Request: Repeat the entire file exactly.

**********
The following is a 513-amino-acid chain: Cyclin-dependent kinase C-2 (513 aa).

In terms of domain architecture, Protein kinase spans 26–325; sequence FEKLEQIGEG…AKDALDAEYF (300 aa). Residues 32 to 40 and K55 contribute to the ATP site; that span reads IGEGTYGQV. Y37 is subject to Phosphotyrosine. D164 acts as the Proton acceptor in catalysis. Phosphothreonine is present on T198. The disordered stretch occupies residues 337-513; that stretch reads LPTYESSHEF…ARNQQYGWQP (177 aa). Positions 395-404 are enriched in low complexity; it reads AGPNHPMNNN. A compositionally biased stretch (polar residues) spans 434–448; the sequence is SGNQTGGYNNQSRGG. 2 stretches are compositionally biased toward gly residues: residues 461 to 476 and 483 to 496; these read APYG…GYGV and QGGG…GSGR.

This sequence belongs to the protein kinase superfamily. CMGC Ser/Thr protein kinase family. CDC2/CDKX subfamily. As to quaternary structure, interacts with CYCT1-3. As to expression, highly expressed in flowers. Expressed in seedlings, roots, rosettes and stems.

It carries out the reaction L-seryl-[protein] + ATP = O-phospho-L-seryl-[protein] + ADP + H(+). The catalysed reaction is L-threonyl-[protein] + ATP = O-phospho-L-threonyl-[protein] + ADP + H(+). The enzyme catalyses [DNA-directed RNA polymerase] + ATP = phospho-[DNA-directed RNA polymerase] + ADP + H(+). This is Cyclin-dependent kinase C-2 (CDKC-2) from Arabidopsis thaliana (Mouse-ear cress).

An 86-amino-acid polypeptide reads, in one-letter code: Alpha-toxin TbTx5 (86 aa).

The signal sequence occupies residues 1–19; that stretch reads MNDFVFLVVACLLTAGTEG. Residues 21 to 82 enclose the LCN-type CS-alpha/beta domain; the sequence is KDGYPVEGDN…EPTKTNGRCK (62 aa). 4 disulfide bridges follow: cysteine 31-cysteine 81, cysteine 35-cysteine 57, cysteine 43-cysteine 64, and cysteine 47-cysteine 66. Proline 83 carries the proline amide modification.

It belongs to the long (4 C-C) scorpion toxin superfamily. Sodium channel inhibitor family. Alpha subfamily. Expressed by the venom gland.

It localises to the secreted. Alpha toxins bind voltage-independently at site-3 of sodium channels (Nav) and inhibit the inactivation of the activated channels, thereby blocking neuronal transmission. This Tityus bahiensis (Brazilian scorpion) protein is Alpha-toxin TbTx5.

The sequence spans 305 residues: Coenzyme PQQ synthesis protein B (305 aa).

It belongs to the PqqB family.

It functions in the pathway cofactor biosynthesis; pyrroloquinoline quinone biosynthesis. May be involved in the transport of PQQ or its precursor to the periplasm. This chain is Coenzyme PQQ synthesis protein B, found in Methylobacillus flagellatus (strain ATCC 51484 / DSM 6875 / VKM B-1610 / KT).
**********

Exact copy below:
The following is a 513-amino-acid chain: Cyclin-dependent kinase C-2 (513 aa).

In terms of domain architecture, Protein kinase spans 26–325; sequence FEKLEQIGEG…AKDALDAEYF (300 aa). Residues 32 to 40 and K55 contribute to the ATP site; that span reads IGEGTYGQV. Y37 is subject to Phosphotyrosine. D164 acts as the Proton acceptor in catalysis. Phosphothreonine is present on T198. The disordered stretch occupies residues 337-513; that stretch reads LPTYESSHEF…ARNQQYGWQP (177 aa). Positions 395-404 are enriched in low complexity; it reads AGPNHPMNNN. A compositionally biased stretch (polar residues) spans 434–448; the sequence is SGNQTGGYNNQSRGG. 2 stretches are compositionally biased toward gly residues: residues 461 to 476 and 483 to 496; these read APYG…GYGV and QGGG…GSGR.

This sequence belongs to the protein kinase superfamily. CMGC Ser/Thr protein kinase family. CDC2/CDKX subfamily. As to quaternary structure, interacts with CYCT1-3. As to expression, highly expressed in flowers. Expressed in seedlings, roots, rosettes and stems.

It carries out the reaction L-seryl-[protein] + ATP = O-phospho-L-seryl-[protein] + ADP + H(+). The catalysed reaction is L-threonyl-[protein] + ATP = O-phospho-L-threonyl-[protein] + ADP + H(+). The enzyme catalyses [DNA-directed RNA polymerase] + ATP = phospho-[DNA-directed RNA polymerase] + ADP + H(+). This is Cyclin-dependent kinase C-2 (CDKC-2) from Arabidopsis thaliana (Mouse-ear cress).

An 86-amino-acid polypeptide reads, in one-letter code: Alpha-toxin TbTx5 (86 aa).

The signal sequence occupies residues 1–19; that stretch reads MNDFVFLVVACLLTAGTEG. Residues 21 to 82 enclose the LCN-type CS-alpha/beta domain; the sequence is KDGYPVEGDN…EPTKTNGRCK (62 aa). 4 disulfide bridges follow: cysteine 31-cysteine 81, cysteine 35-cysteine 57, cysteine 43-cysteine 64, and cysteine 47-cysteine 66. Proline 83 carries the proline amide modification.

It belongs to the long (4 C-C) scorpion toxin superfamily. Sodium channel inhibitor family. Alpha subfamily. Expressed by the venom gland.

It localises to the secreted. Alpha toxins bind voltage-independently at site-3 of sodium channels (Nav) and inhibit the inactivation of the activated channels, thereby blocking neuronal transmission. This Tityus bahiensis (Brazilian scorpion) protein is Alpha-toxin TbTx5.

The sequence spans 305 residues: Coenzyme PQQ synthesis protein B (305 aa).

It belongs to the PqqB family.

It functions in the pathway cofactor biosynthesis; pyrroloquinoline quinone biosynthesis. May be involved in the transport of PQQ or its precursor to the periplasm. This chain is Coenzyme PQQ synthesis protein B, found in Methylobacillus flagellatus (strain ATCC 51484 / DSM 6875 / VKM B-1610 / KT).